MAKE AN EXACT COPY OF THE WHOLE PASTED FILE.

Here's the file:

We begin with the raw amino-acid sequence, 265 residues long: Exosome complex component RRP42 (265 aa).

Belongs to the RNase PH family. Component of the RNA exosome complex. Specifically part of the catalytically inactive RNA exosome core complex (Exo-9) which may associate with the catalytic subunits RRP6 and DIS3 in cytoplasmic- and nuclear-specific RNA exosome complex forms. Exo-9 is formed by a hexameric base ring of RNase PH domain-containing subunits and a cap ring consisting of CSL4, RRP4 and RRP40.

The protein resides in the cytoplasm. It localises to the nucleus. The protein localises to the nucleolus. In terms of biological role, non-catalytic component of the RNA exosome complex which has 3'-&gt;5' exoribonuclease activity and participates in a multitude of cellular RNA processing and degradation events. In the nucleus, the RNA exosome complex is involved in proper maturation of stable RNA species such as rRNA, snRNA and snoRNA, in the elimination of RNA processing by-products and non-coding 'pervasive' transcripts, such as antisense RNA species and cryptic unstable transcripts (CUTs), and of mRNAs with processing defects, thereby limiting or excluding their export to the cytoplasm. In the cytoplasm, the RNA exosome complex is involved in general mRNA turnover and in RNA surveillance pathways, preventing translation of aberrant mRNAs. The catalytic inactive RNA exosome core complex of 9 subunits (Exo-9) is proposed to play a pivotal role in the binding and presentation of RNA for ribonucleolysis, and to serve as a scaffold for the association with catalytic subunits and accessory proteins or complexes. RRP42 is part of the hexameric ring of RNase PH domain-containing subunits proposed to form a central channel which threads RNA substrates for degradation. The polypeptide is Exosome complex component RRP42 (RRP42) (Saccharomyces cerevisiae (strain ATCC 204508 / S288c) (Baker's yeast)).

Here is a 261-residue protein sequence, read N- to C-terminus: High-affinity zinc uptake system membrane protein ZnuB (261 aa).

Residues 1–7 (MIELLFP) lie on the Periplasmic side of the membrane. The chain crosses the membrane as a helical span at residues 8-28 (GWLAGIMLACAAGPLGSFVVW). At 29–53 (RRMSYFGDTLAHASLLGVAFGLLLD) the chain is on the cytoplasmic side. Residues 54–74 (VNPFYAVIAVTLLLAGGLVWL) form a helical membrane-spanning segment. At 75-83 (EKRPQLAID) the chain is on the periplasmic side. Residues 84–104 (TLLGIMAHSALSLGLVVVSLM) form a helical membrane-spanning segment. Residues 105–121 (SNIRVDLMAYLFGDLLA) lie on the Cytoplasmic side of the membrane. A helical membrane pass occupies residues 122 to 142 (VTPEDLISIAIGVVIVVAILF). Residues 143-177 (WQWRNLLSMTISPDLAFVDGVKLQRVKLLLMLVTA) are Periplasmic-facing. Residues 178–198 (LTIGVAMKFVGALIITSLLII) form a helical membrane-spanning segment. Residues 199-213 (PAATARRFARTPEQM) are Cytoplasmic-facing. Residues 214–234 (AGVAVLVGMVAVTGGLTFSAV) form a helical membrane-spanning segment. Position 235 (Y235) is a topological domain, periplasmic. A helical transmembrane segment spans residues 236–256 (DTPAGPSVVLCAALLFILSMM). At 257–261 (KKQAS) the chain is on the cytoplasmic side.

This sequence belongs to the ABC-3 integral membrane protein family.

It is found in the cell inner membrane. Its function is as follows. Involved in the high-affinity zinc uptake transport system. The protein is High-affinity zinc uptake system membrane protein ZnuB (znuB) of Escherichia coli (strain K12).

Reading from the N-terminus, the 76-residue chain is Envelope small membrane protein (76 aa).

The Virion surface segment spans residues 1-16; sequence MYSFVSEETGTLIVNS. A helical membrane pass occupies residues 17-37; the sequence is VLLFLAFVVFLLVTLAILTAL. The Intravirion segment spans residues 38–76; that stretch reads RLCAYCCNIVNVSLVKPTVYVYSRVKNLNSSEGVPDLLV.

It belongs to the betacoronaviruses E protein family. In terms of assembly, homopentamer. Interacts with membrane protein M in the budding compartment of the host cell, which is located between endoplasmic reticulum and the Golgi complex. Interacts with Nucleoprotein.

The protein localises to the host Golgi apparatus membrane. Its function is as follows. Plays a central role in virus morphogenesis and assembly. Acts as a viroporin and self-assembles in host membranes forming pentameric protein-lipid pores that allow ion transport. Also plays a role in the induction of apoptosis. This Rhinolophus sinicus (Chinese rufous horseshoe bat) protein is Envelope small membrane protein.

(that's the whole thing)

We begin with the raw amino-acid sequence, 265 residues long: Exosome complex component RRP42 (265 aa).

Belongs to the RNase PH family. Component of the RNA exosome complex. Specifically part of the catalytically inactive RNA exosome core complex (Exo-9) which may associate with the catalytic subunits RRP6 and DIS3 in cytoplasmic- and nuclear-specific RNA exosome complex forms. Exo-9 is formed by a hexameric base ring of RNase PH domain-containing subunits and a cap ring consisting of CSL4, RRP4 and RRP40.

The protein resides in the cytoplasm. It localises to the nucleus. The protein localises to the nucleolus. In terms of biological role, non-catalytic component of the RNA exosome complex which has 3'-&gt;5' exoribonuclease activity and participates in a multitude of cellular RNA processing and degradation events. In the nucleus, the RNA exosome complex is involved in proper maturation of stable RNA species such as rRNA, snRNA and snoRNA, in the elimination of RNA processing by-products and non-coding 'pervasive' transcripts, such as antisense RNA species and cryptic unstable transcripts (CUTs), and of mRNAs with processing defects, thereby limiting or excluding their export to the cytoplasm. In the cytoplasm, the RNA exosome complex is involved in general mRNA turnover and in RNA surveillance pathways, preventing translation of aberrant mRNAs. The catalytic inactive RNA exosome core complex of 9 subunits (Exo-9) is proposed to play a pivotal role in the binding and presentation of RNA for ribonucleolysis, and to serve as a scaffold for the association with catalytic subunits and accessory proteins or complexes. RRP42 is part of the hexameric ring of RNase PH domain-containing subunits proposed to form a central channel which threads RNA substrates for degradation. The polypeptide is Exosome complex component RRP42 (RRP42) (Saccharomyces cerevisiae (strain ATCC 204508 / S288c) (Baker's yeast)).

Here is a 261-residue protein sequence, read N- to C-terminus: High-affinity zinc uptake system membrane protein ZnuB (261 aa).

Residues 1–7 (MIELLFP) lie on the Periplasmic side of the membrane. The chain crosses the membrane as a helical span at residues 8-28 (GWLAGIMLACAAGPLGSFVVW). At 29–53 (RRMSYFGDTLAHASLLGVAFGLLLD) the chain is on the cytoplasmic side. Residues 54–74 (VNPFYAVIAVTLLLAGGLVWL) form a helical membrane-spanning segment. At 75-83 (EKRPQLAID) the chain is on the periplasmic side. Residues 84–104 (TLLGIMAHSALSLGLVVVSLM) form a helical membrane-spanning segment. Residues 105–121 (SNIRVDLMAYLFGDLLA) lie on the Cytoplasmic side of the membrane. A helical membrane pass occupies residues 122 to 142 (VTPEDLISIAIGVVIVVAILF). Residues 143-177 (WQWRNLLSMTISPDLAFVDGVKLQRVKLLLMLVTA) are Periplasmic-facing. Residues 178–198 (LTIGVAMKFVGALIITSLLII) form a helical membrane-spanning segment. Residues 199-213 (PAATARRFARTPEQM) are Cytoplasmic-facing. Residues 214–234 (AGVAVLVGMVAVTGGLTFSAV) form a helical membrane-spanning segment. Position 235 (Y235) is a topological domain, periplasmic. A helical transmembrane segment spans residues 236–256 (DTPAGPSVVLCAALLFILSMM). At 257–261 (KKQAS) the chain is on the cytoplasmic side.

This sequence belongs to the ABC-3 integral membrane protein family.

It is found in the cell inner membrane. Its function is as follows. Involved in the high-affinity zinc uptake transport system. The protein is High-affinity zinc uptake system membrane protein ZnuB (znuB) of Escherichia coli (strain K12).

Reading from the N-terminus, the 76-residue chain is Envelope small membrane protein (76 aa).

The Virion surface segment spans residues 1-16; sequence MYSFVSEETGTLIVNS. A helical membrane pass occupies residues 17-37; the sequence is VLLFLAFVVFLLVTLAILTAL. The Intravirion segment spans residues 38–76; that stretch reads RLCAYCCNIVNVSLVKPTVYVYSRVKNLNSSEGVPDLLV.

It belongs to the betacoronaviruses E protein family. In terms of assembly, homopentamer. Interacts with membrane protein M in the budding compartment of the host cell, which is located between endoplasmic reticulum and the Golgi complex. Interacts with Nucleoprotein.

The protein localises to the host Golgi apparatus membrane. Its function is as follows. Plays a central role in virus morphogenesis and assembly. Acts as a viroporin and self-assembles in host membranes forming pentameric protein-lipid pores that allow ion transport. Also plays a role in the induction of apoptosis. This Rhinolophus sinicus (Chinese rufous horseshoe bat) protein is Envelope small membrane protein.